Contact Tracing and Privacy – What You Need to Know
By Matt Brennan
How to provide proper contact tracing and privacy measures during a pandemic is a growing concern for the millions of Americans impacted by this disease. While the U.S is experiencing another spike in Covid-19 cases, contract tracing is revving up as another method to manage the disease. Privacy and cybersecurity issues are appearing in the headlines on a regular basis, as we work to track the path of the virus.
The tracing methods being used in the partnership between Apple and Google depends extensively on Bluetooth low energy technology to inform individuals when they’ve been exposed to the virus. The potential success of this application rests on mass participation, and the tech companies involved have the ability to secure that. But privacy questions emerge based on the methods these companies use to secure that type of cooperation.
The American Civil Liberty Union (ACLU), a growing group of concerned scientists, and the Electronic Frontier Foundation have all expressed their concerns over the privacy and cybersecurity issues involved in that effort.
The ACLU’s concerns rest with the potential for overreach, discrimination, and ensuring that participation remains voluntary. These become hurdles that could potentially impact the success of the long-term project.
What Contact Tracing Apps Accomplish
Contact tracing applications can play an integral role in stopping the spread of the Covid-19 virus by alerting people early on to a potential threat. They offer the use of commonplace technology as a means to provide knowledge of a threat early enough to slow the eventual spread. But the ability for that to work, and for the technology to dependably spot potential exposure, relies on people to forgo some level of privacy.
The Bluetooth technology being used would allow for a higher level of individual privacy than an app that is based on individual geo-location tracking. It still works and provides useful information because contact tracing depends on collecting a vast amount of data on the general population.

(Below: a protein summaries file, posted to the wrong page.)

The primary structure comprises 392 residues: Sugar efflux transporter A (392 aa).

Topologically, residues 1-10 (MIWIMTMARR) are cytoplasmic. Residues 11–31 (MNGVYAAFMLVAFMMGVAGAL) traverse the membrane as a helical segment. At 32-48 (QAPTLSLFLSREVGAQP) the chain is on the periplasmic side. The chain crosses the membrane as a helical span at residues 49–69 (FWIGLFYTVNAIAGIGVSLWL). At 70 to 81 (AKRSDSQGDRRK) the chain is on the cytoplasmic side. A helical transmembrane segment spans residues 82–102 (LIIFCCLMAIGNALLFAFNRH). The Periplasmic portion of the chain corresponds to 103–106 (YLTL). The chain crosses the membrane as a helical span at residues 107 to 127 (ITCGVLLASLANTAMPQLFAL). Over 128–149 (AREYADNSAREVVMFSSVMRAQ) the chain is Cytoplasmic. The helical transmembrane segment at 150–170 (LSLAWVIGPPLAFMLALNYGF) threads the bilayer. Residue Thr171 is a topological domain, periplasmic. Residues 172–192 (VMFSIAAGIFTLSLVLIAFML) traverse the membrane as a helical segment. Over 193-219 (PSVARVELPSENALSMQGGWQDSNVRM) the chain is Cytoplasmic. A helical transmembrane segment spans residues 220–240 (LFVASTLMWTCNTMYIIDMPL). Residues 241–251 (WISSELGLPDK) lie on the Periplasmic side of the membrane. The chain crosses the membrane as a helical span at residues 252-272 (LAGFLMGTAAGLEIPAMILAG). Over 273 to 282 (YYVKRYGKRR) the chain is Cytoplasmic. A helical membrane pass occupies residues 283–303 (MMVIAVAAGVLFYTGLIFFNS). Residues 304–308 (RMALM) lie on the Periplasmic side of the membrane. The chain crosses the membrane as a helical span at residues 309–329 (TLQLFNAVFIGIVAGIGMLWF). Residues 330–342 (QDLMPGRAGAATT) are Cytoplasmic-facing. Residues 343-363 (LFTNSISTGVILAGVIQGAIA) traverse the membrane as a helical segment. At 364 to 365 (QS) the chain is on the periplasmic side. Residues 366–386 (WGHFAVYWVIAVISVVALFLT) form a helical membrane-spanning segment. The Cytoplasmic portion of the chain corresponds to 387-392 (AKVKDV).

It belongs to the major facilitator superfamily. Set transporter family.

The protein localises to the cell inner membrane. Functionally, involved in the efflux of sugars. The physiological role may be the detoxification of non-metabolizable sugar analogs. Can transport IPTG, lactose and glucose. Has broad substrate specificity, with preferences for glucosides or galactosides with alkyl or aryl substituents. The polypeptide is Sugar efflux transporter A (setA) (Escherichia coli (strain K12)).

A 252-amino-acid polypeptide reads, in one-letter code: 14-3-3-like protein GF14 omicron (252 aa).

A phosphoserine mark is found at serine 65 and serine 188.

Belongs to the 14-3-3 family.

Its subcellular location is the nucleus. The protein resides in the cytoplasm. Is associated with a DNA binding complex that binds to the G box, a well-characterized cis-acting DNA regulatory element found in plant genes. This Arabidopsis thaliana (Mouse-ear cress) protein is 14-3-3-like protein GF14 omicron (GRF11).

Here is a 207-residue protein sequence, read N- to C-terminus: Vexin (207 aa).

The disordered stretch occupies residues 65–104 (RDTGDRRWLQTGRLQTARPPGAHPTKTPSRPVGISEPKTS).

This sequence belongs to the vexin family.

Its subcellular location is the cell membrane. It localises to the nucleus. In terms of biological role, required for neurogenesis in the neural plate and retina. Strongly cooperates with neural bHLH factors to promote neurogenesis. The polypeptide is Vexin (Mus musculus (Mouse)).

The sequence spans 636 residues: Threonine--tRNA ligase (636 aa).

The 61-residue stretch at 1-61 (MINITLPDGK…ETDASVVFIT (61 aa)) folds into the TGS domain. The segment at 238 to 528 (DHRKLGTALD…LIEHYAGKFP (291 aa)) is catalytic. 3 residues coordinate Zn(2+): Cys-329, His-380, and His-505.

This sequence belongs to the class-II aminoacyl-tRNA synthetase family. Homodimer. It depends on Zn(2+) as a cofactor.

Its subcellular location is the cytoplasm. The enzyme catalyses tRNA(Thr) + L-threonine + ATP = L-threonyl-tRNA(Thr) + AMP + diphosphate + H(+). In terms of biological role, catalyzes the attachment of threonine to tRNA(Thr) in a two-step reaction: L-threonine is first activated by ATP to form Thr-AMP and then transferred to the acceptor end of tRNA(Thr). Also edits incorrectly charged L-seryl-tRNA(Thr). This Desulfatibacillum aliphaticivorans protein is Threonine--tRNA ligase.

How that data is stored, and what that data can be used for in the future also needs to be addressed. Congress is considering legislation to ensure that collection stops in the aftermath of the pandemic, and that the data is sunset at this time. But it’s tough to say whether that can be enforced, and whether that will actually happen.
Contact Tracing and Privacy – An Increased Potential for Data Theft
Any time you have mass collection and centralized storage of personal data by the government, you run an increased risk of data breaches occurring. The apps also open individuals up to the threat of phishing scams, ransomware, and other cyberattacks.
The issues and potential threats involved will need to be addressed in order for this technology to live up to its full potential.
The technology exists for phone apps to have a tremendous positive impact in the fight against Covid-19. They can alert people early on to the threat of the virus, and potentially limit or stop the spread of the disease in individual cases. But in order for this to occur, the intertwined link between contact tracing and privacy will need to be addressed.
Questions need to be answered about what will be done with the data after the pandemic, who will have access, and how it will be guarded. If that data can be safely managed, this technology can be an extremely useful asset as we address the pandemic.